The Department’s Nematodirus warning which is featured on this week’s sheep page was joined this week by a warning released by AFBI for farmers in Northern Ireland.

The AFBI warning points to peak hatching taking place in the first and second week of April and recommends farmers to be conscious of the risk and keep an eye out for symptoms including scouring from mid-April onwards.


Nematodirus can often be confused with coccidiosis, which has similar symptoms and also has the potential to cause significant damage in a short period of time.

The greatest risk with coccidiosis is generally in lambs aged from three to eight weeks of age, with symptoms most evident in lambs aged six to eight weeks and hence raising the possibility of the disease being confused with nematodirus.

Both diseases cause a bad scour and quickly dent lamb performance. Nematodirus gives rise to a green scour whereas the characteristic scour with coccidiosis is a dark grey or blood-stained scour that is often black in colour as a result.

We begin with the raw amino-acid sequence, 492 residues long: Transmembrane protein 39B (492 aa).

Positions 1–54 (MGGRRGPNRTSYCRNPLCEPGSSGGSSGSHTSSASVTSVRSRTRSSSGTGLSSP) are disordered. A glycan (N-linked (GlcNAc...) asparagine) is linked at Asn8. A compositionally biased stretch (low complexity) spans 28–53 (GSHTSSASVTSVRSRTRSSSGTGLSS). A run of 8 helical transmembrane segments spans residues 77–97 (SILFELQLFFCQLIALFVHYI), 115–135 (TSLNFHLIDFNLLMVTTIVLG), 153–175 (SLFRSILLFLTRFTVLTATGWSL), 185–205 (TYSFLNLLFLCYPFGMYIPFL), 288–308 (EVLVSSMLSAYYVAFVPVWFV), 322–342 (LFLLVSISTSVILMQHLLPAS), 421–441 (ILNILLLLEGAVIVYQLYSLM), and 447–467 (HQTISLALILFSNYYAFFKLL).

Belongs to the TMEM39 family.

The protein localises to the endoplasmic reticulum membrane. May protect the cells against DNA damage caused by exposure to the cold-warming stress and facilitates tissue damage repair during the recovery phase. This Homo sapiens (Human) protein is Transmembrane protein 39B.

Lambs can be seen straining and performance will quickly suffer, with high mortality levels common during an outbreak. Lambs develop resistance to coccidia with age (10 weeks and older) but at this stage great harm can be done, with lambs finding it difficult to recover.

Disease prevention

Coccidiosis generally occurs where lambs become infected orally from faecal contamination, with areas such as dirty bedding, contaminated feed and water troughs and pastures the main entry routes due to higher numbers of oocysts (coccidial eggs) present. Therefore, the focus must be on prevention.

Where lambing is in the final stages, it is important to maintain high standards of hygiene until the last ewe has lambed. Bedding should be kept dry and feed and water troughs should be raised to limit contamination.

Where ewes are being supplemented outdoors, it is important to keep troughs moved regularly and to avoid placing troughs where animals are naturally congregating. Keeping lambs of a similar age in batches will also help.


Treatment is via oral coccidiostats, with a number available on the market. It should be noted some of these treatments have a residual period of cover and this is another reason for keeping lambs of a similar age grouped together.